She said its latest triumph is the planned climate fee for coal power plants initiated by Economic Affairs Minister Sigmar Gabriel. The Social Democrat had originally planned to cut 22 million tonnes of CO2 through such fees. “Power plant shut-downs would have been even better,” Unmüßig said.
But a paper from the Economic Affairs Ministry indicated that power plants now only have to cut 16 million tonnes.
According to observers, it is a reaction to protests from companies and trade unions that warned against the loss of thousands of jobs. “Mr. Gabriel caved in to the coal lobby,” Unmüßig said.
The next attack on well-meaning climate protection plans is directed at the EU, she warned. At the beginning of June, EU experts in Sevilla are expected to set new emissions standards for large power plants.
The plan is specifically focused on defining best-practice technology for waste gas cleaning within the framework of the EU Industrial Emissions Directive, effective starting in 2020. Lobbyists from big energy corporations are also seated at the negotiating table, representing individual EU member states.
Here, the Coal Atlas calls Greece’s case “grotesque”. The delegates all belong to the Public Power Corporation, whose power plants belong to the dirtiest in the EU, or Hellenic Petroleum, the authors criticise.
“Strict pollution limit values cost the coal industry money. That’s why industry representatives are doing everything in their power to water down these threshold values,” Unmüßig said.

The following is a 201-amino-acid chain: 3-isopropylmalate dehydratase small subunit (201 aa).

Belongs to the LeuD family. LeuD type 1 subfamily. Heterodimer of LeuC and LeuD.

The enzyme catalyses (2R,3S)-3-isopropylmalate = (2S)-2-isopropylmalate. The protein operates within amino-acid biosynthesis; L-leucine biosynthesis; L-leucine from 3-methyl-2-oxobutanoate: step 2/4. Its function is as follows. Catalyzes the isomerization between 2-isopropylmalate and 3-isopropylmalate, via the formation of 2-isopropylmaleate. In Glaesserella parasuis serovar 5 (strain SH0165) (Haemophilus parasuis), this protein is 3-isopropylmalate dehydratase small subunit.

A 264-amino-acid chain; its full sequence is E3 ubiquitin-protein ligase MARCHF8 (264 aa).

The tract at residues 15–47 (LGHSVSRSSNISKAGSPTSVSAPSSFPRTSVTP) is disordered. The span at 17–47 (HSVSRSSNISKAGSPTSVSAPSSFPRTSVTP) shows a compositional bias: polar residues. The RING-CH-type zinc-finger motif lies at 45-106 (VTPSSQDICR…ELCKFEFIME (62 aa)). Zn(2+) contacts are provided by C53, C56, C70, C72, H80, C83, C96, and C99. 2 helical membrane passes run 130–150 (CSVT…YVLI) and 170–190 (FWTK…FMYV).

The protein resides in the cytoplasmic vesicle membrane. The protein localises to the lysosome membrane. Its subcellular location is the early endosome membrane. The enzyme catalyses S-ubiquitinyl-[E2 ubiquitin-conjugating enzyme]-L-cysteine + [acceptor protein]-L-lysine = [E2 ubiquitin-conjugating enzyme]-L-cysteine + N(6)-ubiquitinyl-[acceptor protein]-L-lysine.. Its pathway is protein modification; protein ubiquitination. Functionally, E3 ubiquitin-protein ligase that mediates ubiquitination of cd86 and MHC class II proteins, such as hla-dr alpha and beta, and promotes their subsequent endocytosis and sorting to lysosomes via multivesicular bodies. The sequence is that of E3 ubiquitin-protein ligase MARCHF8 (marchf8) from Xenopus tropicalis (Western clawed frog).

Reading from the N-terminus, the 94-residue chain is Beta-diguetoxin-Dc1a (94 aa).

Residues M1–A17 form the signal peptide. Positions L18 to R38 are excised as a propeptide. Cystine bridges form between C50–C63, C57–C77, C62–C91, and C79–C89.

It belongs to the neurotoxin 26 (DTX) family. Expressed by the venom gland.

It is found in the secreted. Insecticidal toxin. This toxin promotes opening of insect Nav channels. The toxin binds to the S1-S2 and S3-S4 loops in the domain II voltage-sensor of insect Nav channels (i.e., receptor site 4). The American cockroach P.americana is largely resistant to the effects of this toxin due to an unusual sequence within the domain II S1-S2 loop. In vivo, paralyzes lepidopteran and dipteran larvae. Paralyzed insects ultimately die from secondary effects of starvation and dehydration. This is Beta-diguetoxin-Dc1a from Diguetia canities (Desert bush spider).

Updraft in Asia, headwind in Europe
Despite the well-known dangers of coal power, coal production is increasing along with greenhouse gas emissions. But the latest report from the NGO CoalSwarm, produced in cooperation with Sierra Club, seems optimistic.
The organisations indicate that a trend reversal can be observed in Europe and North America. Two-thirds of power plant projects planned since 2010 were either postponed or completely withdrawn – either because they were no longer feasible, or because citizen’s protests blocked implementation of the projects.
But in Asia, developments are going in the other direction. In India in particular, coal is booming and immense deposits still lie waiting in the top-emitter China.
“We must keep our hands off coal. Our governments must take climate change seriously, act in a credible way toward newly industrialising countries in Asia and formulate clear targets at the Paris Climate Summit,” Unmüßig said.
It is also important that Europe’s states and their development banks not spend another cent on coal power plants, she pointed out. “The almost €10 billion spent across the EU would be better spent on promoting renewable energy sources.”
That would be a positive signal, she indicated, and it is precisely the kind of signal that is needed in a summit year as crucial as this.
Stemming from the 1980s, the term Energiewende describes a movement in Germany to shift to clean energy, reducing the country's dependence on gas, coal and nuclear energy.
In the wake of the Fukushima nuclear disaster 2011, the campaign was picked up by the Merkel administration.
The German government quickly reacted, passing legislation that would phase out the country's nuclear power plants by 2022.
It also introduced a number of targets for shifting to renewable electricity generation.
Heinricht Böll Foundation / BUND: 2015 Coal Atlas (German language) (2 June 2015)